“7 Ways Your Resumé Dates You” offers great tips on how to make sure your Curriculum Vitae is ready for action in the current environment.As some of our student readers are enterring this career field mid-life, leaving other fields behind, the article linked below offers some excellent advice. No one has to tell folks in this transitional space that the nature of the job market has been radically changed. Between the rapid evolution of technology and the economic upheaval of the last few years, many of the rules of the jobs game have been re-written. This is why today’s winning resumé does not share so much in common with the resumés we all may have used not so long ago.
Ready for some positive job news? Especially for people studying what you’re studying? Popular online jobs portal Monster.com compiles an employment index. They report that in the last 13 months, job postings in the medical support fields are up 20%. That’s right! Now, the overall employment outlook remains difficult so don’t go out on a spree just yet. But it is looking better for medical support fields than many other fields right now and that’s cause for celebration. From the Monster.com article:
“Fast Fact: A quick search of Monster shows 557 job postings for medical assistants. The Department of Labor sees a 34 percent jump in medical assisting opportunities from 2008-2018.”
Yes, it is war again. My yearly battle with seasonal allergies has erupted again into violence. Violent sneezing, gruesome coughing and a river of tears and clear liquid pouring from my eyes and nose. I am sure many of you readers are fighting the same battle I am these days. For some it is worse in the Spring. For me it’s worst in the Fall. Well, like any good warrior will tell you, “knowing your enemy” is of critical importance to winning the war. And although knowing what these pollens actually look like (when viewed through and electron microscope) will not provide you any critical advantage, it will at least make you feel better about nuking these scary looking irritants with Claritin, Benadryl or whatever your favorite weapon of allergic destruction may be. Grab a hanky and have a look at this interesting pollen slide show from the Telegraph UK.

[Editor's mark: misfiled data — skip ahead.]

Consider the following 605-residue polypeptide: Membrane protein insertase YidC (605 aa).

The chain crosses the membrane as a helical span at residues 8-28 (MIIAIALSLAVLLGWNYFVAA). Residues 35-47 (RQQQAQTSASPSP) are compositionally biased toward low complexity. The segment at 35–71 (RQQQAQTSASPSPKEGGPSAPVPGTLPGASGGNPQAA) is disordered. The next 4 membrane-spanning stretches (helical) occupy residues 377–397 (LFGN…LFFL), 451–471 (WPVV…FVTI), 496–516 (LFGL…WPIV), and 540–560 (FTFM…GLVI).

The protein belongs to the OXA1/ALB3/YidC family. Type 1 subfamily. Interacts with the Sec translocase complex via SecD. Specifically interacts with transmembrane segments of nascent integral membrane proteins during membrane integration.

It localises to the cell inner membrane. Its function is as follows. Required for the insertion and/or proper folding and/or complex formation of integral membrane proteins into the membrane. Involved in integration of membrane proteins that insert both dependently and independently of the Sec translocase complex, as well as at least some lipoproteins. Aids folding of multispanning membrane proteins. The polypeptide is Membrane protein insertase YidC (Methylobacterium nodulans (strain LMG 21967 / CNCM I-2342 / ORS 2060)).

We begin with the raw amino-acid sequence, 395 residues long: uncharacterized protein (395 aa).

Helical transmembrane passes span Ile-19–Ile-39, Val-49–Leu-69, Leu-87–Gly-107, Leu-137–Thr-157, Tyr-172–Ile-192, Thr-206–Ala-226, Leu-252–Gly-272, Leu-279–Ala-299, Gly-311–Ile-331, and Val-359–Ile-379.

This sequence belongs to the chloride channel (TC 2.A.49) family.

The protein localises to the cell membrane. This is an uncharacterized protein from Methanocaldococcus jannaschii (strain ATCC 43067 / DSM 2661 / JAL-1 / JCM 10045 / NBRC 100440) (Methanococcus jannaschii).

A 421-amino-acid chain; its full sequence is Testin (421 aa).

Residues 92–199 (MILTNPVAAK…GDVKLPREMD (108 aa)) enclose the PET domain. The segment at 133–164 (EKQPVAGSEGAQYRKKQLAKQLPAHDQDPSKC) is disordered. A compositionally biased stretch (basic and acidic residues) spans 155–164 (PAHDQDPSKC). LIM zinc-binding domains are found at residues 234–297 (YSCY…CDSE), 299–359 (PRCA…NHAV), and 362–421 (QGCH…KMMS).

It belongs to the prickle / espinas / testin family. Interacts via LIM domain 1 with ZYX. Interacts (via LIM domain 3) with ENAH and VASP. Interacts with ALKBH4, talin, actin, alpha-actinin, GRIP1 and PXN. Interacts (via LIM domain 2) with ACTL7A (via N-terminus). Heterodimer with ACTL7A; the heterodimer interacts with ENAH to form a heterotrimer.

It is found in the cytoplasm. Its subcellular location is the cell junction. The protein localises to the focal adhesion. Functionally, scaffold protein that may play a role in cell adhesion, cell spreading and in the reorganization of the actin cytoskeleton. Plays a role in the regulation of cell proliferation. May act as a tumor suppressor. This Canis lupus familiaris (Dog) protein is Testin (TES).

The Business Insider released an article this week listing the top ten states with the lowest unemployment rates. The lucky top 10 are: 1) North Dakota 2) South Dakota 3) Nebraska 4) New Hampshire 5) Vermont 6) Hawaii 7) Kansas 8) Wyoming 9) Minnesota 10) Iowa The article included information on the particular industries in each of these states that contributed to its position among the states with the lowest unemployment. And although medical industry was not featured as a key driver of employment in any of these states, there’s no getting around the fact that wherever there are people, there will always be demand for medical services. So if you’re setting out, new certificate in hand, looking for a new place to start your life and career, think about some of these places where the good employment outlook surely means the local economies are vibrant.
Did you know that more than 40 people have successfully completed surgical re-attachment of their lost limbs with new human hands provided by deceased donors? Its true. The French first accomplished this miraculous medical feat in 1998 and since then more than 40 have been given back the use of a lost hand or hands. 10 in the US alone. Well, it seems that UCLA has announced plans to open a hand transplant facility in the US soon. They are seeking volunteers – returning war veterans or others who have recently lost their hands – to participate in this still very experimental procedure. Click here to read more about this amazing medical story.
Manpower, a leading staffing services organization, released its report on the top 5 strongest job markets in the US. This year, with unemployment at very high levels, it is even more critical than ever to know where the jobs are. The top 5 markets are: No. 1 Strongest Job Market: Washington-Arlington-Alexandria, D.C.-Va.-Md.-W.Va. No. 2 Strongest Job Market: San Antonio, TX No. 3 Strongest Job Market: Greenville-Mauldin-Easley, S.C. No. 4 Strongest Job Market: El Paso, Texas No. 5 Strongest Job Market: Raleigh-Cary, N.C. For the details on each market including information on what sectors and individual organizations are hiring in each of these metro areas, click here to read the full report.